Southwick: I love that advice. It does take me back yet again, 10 years ago, actually it was longer than that. When I was talking about the grandparents scam and ran into Diana. What was so, I hate to say, genius about it because it's a horrible thing to be scamming grandparents. But how that one worked was, as a grandparent, you'd get a call and it would be someone saying, "Grandma, it's me." They would be like, "Oh it's that you, Tommy?" "Yeah, it's me, Tommy. Listen, I messed up really bad, grandma. I went to Canada. I got drunk, I smashed the car. I'm in jail in Canada. I need you to wire money to my lawyer." Right there, it's giving the sense of urgency. Of course, a grandmother's going to do everything she can to get her kid out of jail. Well, into your point about just stopping and talking to someone else and say, "Does this checkout?" if the grandparent would then say, "Well, let me talk to your parents. I got to call your parents." They'd say, "No grandma, don't tell mom and dad, they're going to kill me. I really just need you grandma, don't tell mom and dad." Then right there it cuts your grandmother off from then even verifying that this is even true. Whereas if they did just then call their parents, their parents would say, "No, I'm just staring at them right now," or "No, they're safely at college." Everything you just said was a perfect example of taking advantage of someone who's not dumb. They just love their kids, and their grandkids, and the urgency and the cutting them off from getting a second opinion. It really is a very genius scam, as much as I hate to call a scammer a genius. It was a pretty successful scam.

Lieber: Well, right. Now let's think about what you've been doing here in your host capacity, and what I've been doing a little bit in the guest capacity. We've been telling somewhat self-effacing stories about ourselves or people that we know. If we're trying to keep this sort of thing from happening more often, why not be more honest and vulnerable ourselves in sharing the stories of the times when we've gotten this wrong. In particular, if you're a parent and you've got a 10-year-old or a 15-year-old or a 24-year-old kid in your life, tell them these stories. It's great dinner-table fodder. If you're a teacher and you're lucky enough to have permission from your school district or your curriculum director to talk some about personal finance during classes, build a whole day or whole month around awestruck studies of some of the wildest and most lucrative scams in existence. Treat it like art history because there is an art to stealing. We should approach it with awe, and wonder, and ultimately outrage. But we should take a scientific approach and a storytelling approach to this stuff so that people know a little bit more when they run across it.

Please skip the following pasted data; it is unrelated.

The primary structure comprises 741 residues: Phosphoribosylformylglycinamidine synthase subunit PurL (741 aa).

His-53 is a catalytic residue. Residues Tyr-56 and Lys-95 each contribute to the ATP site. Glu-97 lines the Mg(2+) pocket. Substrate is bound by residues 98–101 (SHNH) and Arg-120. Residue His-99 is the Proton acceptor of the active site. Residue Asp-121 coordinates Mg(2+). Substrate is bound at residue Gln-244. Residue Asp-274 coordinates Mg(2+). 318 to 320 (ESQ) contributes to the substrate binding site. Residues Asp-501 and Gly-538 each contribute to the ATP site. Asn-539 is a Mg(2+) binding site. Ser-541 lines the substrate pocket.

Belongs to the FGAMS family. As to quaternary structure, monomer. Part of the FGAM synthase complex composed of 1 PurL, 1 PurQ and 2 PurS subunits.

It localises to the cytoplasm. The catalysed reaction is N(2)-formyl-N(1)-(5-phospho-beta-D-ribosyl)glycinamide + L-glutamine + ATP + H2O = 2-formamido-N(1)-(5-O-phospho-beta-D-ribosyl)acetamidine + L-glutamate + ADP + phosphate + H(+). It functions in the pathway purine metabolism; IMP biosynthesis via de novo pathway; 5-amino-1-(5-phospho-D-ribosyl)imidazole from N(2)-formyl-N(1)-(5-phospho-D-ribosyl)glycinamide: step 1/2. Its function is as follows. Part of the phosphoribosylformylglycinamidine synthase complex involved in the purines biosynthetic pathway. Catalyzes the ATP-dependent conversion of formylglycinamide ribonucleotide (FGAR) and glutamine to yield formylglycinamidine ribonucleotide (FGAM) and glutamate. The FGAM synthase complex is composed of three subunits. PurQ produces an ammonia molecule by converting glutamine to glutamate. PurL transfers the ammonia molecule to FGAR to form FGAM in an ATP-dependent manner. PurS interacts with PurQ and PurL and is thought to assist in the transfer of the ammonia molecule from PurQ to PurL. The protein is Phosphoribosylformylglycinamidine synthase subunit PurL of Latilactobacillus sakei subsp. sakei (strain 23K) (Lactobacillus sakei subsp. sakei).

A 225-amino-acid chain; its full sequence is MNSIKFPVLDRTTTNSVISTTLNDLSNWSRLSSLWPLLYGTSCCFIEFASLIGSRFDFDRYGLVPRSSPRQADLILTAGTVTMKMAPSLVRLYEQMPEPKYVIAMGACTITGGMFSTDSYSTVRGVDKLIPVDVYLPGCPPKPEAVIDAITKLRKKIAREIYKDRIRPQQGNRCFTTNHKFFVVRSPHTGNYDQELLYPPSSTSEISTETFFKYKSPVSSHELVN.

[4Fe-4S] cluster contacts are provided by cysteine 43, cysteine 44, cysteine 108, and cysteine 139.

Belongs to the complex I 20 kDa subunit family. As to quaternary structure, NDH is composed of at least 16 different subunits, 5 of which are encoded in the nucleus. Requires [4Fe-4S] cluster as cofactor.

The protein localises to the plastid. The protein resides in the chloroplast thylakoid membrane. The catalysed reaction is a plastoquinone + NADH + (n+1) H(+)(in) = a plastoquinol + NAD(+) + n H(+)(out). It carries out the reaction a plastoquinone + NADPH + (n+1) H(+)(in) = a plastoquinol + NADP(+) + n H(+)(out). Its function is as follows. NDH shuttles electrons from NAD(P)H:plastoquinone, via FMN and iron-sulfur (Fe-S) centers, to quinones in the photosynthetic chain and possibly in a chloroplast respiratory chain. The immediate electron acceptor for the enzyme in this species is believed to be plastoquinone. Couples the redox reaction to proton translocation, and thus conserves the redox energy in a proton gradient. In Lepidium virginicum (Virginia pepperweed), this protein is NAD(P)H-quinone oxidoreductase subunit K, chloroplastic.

Southwick: Ron, that's so on-brand for you to bring it back to educating kids. I love it. Thank you so much for joining us. As always, it's always a great time when you come by and talk to us. Come back again. I always read your articles and I encourage all of our listeners to, of course, keep up with all of your writing over at The New York Times. Thank you so much.

Lieber: Thank you. It's a pleasure as ever and I'm always findable at

Southwick: Perfect. Look at that. You got your own vanity URL. He must be good. That's the show, it's edited vulnerably by Rick Engdahl. Our email is [email protected]. For Robert Brokamp, I'm Alison Southwick. Stay Foolish, everybody!